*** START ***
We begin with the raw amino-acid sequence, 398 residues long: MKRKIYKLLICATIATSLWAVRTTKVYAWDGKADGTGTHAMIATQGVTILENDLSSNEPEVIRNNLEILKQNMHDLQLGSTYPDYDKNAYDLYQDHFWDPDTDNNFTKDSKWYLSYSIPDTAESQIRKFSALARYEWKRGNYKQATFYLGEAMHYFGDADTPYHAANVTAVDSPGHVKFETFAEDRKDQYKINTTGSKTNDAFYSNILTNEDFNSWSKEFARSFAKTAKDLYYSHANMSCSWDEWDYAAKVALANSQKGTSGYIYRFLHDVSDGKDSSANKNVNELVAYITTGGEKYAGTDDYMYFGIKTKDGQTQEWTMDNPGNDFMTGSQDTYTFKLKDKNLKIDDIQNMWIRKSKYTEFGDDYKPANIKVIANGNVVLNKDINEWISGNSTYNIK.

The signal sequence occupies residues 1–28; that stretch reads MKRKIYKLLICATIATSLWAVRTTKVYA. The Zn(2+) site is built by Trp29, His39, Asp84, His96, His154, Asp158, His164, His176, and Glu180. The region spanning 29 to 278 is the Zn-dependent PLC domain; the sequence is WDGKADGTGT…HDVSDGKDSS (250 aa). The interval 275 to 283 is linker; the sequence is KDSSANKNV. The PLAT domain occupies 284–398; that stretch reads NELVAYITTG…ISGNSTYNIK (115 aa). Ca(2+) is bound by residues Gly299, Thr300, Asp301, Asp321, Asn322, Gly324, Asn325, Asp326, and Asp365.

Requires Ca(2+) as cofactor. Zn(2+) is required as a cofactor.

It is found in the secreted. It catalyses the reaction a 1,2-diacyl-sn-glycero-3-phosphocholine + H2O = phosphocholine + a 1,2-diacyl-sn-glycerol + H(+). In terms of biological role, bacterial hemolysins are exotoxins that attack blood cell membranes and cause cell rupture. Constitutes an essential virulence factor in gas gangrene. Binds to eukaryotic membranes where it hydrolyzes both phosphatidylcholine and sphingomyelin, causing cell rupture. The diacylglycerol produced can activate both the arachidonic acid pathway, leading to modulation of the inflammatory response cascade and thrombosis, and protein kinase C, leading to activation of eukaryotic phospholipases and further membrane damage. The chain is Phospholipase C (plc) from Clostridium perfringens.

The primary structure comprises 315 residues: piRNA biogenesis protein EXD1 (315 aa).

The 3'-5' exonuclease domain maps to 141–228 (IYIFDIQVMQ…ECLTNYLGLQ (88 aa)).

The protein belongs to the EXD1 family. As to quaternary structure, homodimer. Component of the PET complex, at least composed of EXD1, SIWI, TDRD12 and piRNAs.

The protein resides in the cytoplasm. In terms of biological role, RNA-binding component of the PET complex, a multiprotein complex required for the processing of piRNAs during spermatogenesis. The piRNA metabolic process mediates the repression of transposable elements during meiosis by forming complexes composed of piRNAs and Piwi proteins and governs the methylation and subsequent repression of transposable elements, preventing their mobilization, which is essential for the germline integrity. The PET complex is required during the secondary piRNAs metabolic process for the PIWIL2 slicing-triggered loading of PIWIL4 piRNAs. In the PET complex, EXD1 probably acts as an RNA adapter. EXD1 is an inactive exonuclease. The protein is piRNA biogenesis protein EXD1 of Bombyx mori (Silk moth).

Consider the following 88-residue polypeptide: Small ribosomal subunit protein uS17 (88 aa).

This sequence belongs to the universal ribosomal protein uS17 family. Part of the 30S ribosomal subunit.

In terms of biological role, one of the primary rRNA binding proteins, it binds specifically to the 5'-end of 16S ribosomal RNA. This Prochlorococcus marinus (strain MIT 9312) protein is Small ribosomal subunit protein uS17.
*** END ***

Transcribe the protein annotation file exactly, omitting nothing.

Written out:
We begin with the raw amino-acid sequence, 398 residues long: MKRKIYKLLICATIATSLWAVRTTKVYAWDGKADGTGTHAMIATQGVTILENDLSSNEPEVIRNNLEILKQNMHDLQLGSTYPDYDKNAYDLYQDHFWDPDTDNNFTKDSKWYLSYSIPDTAESQIRKFSALARYEWKRGNYKQATFYLGEAMHYFGDADTPYHAANVTAVDSPGHVKFETFAEDRKDQYKINTTGSKTNDAFYSNILTNEDFNSWSKEFARSFAKTAKDLYYSHANMSCSWDEWDYAAKVALANSQKGTSGYIYRFLHDVSDGKDSSANKNVNELVAYITTGGEKYAGTDDYMYFGIKTKDGQTQEWTMDNPGNDFMTGSQDTYTFKLKDKNLKIDDIQNMWIRKSKYTEFGDDYKPANIKVIANGNVVLNKDINEWISGNSTYNIK.

The signal sequence occupies residues 1–28; that stretch reads MKRKIYKLLICATIATSLWAVRTTKVYA. The Zn(2+) site is built by Trp29, His39, Asp84, His96, His154, Asp158, His164, His176, and Glu180. The region spanning 29 to 278 is the Zn-dependent PLC domain; the sequence is WDGKADGTGT…HDVSDGKDSS (250 aa). The interval 275 to 283 is linker; the sequence is KDSSANKNV. The PLAT domain occupies 284–398; that stretch reads NELVAYITTG…ISGNSTYNIK (115 aa). Ca(2+) is bound by residues Gly299, Thr300, Asp301, Asp321, Asn322, Gly324, Asn325, Asp326, and Asp365.

Requires Ca(2+) as cofactor. Zn(2+) is required as a cofactor.

It is found in the secreted. It catalyses the reaction a 1,2-diacyl-sn-glycero-3-phosphocholine + H2O = phosphocholine + a 1,2-diacyl-sn-glycerol + H(+). In terms of biological role, bacterial hemolysins are exotoxins that attack blood cell membranes and cause cell rupture. Constitutes an essential virulence factor in gas gangrene. Binds to eukaryotic membranes where it hydrolyzes both phosphatidylcholine and sphingomyelin, causing cell rupture. The diacylglycerol produced can activate both the arachidonic acid pathway, leading to modulation of the inflammatory response cascade and thrombosis, and protein kinase C, leading to activation of eukaryotic phospholipases and further membrane damage. The chain is Phospholipase C (plc) from Clostridium perfringens.

The primary structure comprises 315 residues: piRNA biogenesis protein EXD1 (315 aa).

The 3'-5' exonuclease domain maps to 141–228 (IYIFDIQVMQ…ECLTNYLGLQ (88 aa)).

The protein belongs to the EXD1 family. As to quaternary structure, homodimer. Component of the PET complex, at least composed of EXD1, SIWI, TDRD12 and piRNAs.

The protein resides in the cytoplasm. In terms of biological role, RNA-binding component of the PET complex, a multiprotein complex required for the processing of piRNAs during spermatogenesis. The piRNA metabolic process mediates the repression of transposable elements during meiosis by forming complexes composed of piRNAs and Piwi proteins and governs the methylation and subsequent repression of transposable elements, preventing their mobilization, which is essential for the germline integrity. The PET complex is required during the secondary piRNAs metabolic process for the PIWIL2 slicing-triggered loading of PIWIL4 piRNAs. In the PET complex, EXD1 probably acts as an RNA adapter. EXD1 is an inactive exonuclease. The protein is piRNA biogenesis protein EXD1 of Bombyx mori (Silk moth).

Consider the following 88-residue polypeptide: Small ribosomal subunit protein uS17 (88 aa).

This sequence belongs to the universal ribosomal protein uS17 family. Part of the 30S ribosomal subunit.

In terms of biological role, one of the primary rRNA binding proteins, it binds specifically to the 5'-end of 16S ribosomal RNA. This Prochlorococcus marinus (strain MIT 9312) protein is Small ribosomal subunit protein uS17.